Katja Mayer studied sociology, physics and philosophy at the University of Vienna. She works as sociologist in the field of science and technology studies, has wide experience in science communication and administration. She held a position as research associate of the president of the European Research Council (2011-2013). From 2009-2011 she worked at the Information Retrieval Facility, an open research platform for search engine science. Besides being a freelance IT consultant with a special focus on open source content management systems and databases, she was research assistant in a philosophical research project on performativity (2005-2007). Before that she was responsible for content development, research and production of lecture series and exhibitions at Public Netbase/Institute of New Cultural Technologies, Vienna (http://world-information.org/wio).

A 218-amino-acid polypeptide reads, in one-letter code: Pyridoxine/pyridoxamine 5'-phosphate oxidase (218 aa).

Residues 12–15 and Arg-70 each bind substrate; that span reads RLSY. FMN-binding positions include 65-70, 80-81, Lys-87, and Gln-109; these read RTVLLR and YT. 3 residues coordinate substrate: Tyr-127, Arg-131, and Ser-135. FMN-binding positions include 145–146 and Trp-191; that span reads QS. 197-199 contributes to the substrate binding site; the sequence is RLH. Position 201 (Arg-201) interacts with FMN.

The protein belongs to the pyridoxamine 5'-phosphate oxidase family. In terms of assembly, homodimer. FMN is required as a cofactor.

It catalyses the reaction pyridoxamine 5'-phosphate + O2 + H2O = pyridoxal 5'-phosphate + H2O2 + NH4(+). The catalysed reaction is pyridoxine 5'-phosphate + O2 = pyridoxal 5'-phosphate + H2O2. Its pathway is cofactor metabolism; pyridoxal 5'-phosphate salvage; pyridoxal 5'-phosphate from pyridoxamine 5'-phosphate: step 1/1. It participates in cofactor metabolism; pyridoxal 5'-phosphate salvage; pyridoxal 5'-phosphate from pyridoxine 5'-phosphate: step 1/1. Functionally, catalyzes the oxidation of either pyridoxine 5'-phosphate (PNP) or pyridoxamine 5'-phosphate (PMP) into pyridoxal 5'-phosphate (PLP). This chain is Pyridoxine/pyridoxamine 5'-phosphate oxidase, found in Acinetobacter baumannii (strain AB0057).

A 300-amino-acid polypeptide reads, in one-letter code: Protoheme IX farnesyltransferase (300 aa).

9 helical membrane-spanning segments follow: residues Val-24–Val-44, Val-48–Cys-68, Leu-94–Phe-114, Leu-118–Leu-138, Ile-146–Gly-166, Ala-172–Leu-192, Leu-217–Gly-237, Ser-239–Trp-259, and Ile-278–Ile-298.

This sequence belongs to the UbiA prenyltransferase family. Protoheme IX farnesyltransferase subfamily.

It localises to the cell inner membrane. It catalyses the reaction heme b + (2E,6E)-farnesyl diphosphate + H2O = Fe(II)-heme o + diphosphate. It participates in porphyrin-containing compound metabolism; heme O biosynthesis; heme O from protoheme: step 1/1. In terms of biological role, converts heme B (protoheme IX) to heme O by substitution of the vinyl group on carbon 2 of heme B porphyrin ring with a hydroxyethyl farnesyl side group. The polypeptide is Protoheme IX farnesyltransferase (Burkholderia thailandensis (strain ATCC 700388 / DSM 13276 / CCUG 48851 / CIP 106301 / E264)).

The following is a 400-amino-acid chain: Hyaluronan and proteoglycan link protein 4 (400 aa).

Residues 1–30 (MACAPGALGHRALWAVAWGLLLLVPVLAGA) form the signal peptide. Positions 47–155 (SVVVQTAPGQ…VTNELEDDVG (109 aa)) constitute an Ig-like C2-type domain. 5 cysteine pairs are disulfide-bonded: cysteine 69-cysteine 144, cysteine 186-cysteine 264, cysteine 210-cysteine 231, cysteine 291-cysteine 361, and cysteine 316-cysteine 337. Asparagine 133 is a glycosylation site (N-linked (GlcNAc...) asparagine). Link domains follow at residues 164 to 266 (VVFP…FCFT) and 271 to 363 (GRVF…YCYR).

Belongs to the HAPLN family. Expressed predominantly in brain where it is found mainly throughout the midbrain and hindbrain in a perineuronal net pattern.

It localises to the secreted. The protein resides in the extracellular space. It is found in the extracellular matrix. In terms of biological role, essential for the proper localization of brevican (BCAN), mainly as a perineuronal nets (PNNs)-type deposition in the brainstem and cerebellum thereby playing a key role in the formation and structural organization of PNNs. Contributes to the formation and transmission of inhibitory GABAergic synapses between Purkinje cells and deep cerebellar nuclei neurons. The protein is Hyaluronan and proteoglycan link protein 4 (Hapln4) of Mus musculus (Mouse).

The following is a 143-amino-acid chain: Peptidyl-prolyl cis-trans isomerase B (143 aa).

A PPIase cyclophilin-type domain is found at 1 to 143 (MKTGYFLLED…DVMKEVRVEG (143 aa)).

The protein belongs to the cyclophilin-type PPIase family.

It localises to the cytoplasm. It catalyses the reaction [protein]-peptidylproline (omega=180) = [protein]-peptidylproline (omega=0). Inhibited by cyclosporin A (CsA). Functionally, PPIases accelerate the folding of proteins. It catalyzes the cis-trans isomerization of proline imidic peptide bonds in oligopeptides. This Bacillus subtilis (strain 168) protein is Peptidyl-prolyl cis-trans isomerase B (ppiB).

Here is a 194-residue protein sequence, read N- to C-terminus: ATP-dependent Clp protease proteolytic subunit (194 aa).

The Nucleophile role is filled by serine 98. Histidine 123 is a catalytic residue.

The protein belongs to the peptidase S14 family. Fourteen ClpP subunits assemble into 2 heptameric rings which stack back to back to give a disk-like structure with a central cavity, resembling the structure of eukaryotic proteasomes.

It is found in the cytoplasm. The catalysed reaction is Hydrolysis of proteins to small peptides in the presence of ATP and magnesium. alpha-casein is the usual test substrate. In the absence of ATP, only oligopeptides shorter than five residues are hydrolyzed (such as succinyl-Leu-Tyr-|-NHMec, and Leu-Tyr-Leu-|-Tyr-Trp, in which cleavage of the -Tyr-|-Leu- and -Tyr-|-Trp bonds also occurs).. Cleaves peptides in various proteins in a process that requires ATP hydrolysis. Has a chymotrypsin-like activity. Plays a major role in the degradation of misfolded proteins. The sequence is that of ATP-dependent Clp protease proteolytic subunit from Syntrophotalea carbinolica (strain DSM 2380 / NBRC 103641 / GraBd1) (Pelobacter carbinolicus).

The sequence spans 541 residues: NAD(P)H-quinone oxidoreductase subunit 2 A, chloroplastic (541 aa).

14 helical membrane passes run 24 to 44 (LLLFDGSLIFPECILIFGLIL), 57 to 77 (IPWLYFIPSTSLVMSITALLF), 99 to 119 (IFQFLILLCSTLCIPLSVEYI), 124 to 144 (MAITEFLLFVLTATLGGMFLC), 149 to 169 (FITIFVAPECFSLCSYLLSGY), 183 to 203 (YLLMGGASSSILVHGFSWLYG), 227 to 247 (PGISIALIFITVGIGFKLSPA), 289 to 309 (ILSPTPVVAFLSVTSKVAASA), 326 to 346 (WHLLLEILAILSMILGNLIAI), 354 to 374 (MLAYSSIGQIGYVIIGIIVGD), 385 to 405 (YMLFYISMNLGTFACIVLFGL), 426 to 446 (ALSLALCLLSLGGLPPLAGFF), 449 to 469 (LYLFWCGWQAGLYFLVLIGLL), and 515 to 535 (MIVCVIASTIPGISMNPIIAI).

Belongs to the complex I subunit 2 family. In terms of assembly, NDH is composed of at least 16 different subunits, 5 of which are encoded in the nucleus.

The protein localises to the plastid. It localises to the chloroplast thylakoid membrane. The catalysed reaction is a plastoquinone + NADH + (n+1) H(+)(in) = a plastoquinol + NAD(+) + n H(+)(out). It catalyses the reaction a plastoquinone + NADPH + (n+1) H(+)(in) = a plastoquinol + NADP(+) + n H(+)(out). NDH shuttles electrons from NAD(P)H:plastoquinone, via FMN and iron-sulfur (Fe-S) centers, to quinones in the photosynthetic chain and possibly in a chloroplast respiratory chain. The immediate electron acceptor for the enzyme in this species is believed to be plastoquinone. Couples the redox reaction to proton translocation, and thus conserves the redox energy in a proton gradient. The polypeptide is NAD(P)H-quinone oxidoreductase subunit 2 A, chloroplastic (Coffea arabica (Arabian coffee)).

Recently she was invited as Visiting Scholar at Carnegie Mellon University's School of Computer Science, Institute for Software Research. She has been teaching at the Department of Social Studies of Science and Technology, the Department of Sociology, both University of Vienna, at the Art University Linz, and at the Danube University Krems.
 Her research interests are manifold: open data, scientific visualization and imagination practices, the various enactments of social scientific knowledge, science communication, computer machine interfaces, information retrieval, new digital methodologies, social and semantic networks.

Robert-Jan SMITS

Director-General for Research and Innovation, European Commission, Brussels